A pepper-pot emittance meter for low-energy heavy-ion beams

A pepper-pot emittance meter for low-energy heavy-ion beams


A novel emittance meter has been developed to measure the four-dimensional, transverse phase-space distribution of a low-energy ion beam using the pepper-pot technique. A characteristic feature of this instrument is that the pepper-pot plate, which has a linear array of holes in the vertical direction, is scanned horizontally through the ion beam. This has the advantage that the emittance can also be measured at locations along the beam line where the beam has a large horizontal divergence. A set of multi-channel plates, scintillation screen and ccd camera is used as a position-sensitive ion detector allowing a large range of beam intensities that can be handled. This paper describes the design, construction and operation of the instrument as well as the data analysis used to reconstruct the 4D phase-space distribution of an ion beam. Measurements on a 15 keV He beam are used as an example.

Beam emittance, Pepper-pot, ECR ion source
07.05.Pj, 07.77.Ka, 29.27.Fh, 41.75.Ak, 41.85.Ew, 41.85.Ja

I Introduction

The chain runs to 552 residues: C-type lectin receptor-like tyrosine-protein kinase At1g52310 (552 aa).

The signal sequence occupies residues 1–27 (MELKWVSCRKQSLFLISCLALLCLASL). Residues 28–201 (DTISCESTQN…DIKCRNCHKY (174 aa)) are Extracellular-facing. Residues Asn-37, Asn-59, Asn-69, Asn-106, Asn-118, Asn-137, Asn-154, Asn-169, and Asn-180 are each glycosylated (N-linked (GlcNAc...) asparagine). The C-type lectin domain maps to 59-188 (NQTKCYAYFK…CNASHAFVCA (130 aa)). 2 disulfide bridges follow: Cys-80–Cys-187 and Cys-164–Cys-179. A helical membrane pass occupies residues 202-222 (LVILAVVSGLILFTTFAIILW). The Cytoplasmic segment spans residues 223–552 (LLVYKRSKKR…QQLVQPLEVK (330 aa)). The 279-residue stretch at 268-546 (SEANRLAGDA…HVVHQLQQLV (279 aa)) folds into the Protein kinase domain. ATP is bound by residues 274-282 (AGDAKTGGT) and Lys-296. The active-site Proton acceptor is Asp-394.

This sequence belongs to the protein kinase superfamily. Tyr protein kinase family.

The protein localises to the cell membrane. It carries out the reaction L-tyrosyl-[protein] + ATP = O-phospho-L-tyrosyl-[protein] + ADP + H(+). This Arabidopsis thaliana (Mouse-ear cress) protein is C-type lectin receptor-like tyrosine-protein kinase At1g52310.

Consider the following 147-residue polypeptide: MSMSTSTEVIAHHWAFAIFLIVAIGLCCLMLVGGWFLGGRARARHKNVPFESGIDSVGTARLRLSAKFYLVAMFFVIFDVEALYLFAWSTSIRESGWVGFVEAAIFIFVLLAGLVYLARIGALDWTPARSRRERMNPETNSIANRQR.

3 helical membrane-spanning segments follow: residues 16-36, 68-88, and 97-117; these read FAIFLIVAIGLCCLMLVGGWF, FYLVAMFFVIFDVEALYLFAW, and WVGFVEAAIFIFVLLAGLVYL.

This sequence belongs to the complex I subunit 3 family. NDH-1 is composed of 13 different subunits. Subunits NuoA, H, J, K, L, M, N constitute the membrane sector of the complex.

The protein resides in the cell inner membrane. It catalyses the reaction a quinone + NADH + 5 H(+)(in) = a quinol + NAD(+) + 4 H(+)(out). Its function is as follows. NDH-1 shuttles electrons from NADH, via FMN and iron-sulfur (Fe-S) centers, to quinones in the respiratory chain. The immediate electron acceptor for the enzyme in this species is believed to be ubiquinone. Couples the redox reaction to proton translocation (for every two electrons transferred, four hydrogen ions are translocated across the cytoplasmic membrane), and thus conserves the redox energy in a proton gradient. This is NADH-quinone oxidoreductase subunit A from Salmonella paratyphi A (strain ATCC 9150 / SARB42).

The continuous demand for higher beam intensities at heavy-ion accelerator facilities is particularly challenging for the injector chain consisting of one or more heavy-ion sources and a low-energy beam transport line(1); (2); (3). The reason for this is that the intense, low-energy heavy-ion beams extracted from the source(s) generally have large emittances, which makes it difficult to transport and inject these beams into the accelerator with minimum beam losses. In order to minimize beam losses it is important to have a good knowledge of the full four-dimensional (4D) phase-space distribution of the ion beam including all its correlations and to keep emittance growth caused by space-charge effects, ion-optical aberrations and magnet misalignments under control. In this paper we describe a versatile emittance scanner based on the pepper-pot principle that we have developed and constructed to measure the full 4D phase-space distributions of low-energy, heavy-ion beams. We have used this device to study beam extraction from an Electron Cyclotron Resonance Ion Source (ECRIS) and its subsequent transport and injection into the AGOR cyclotron(4).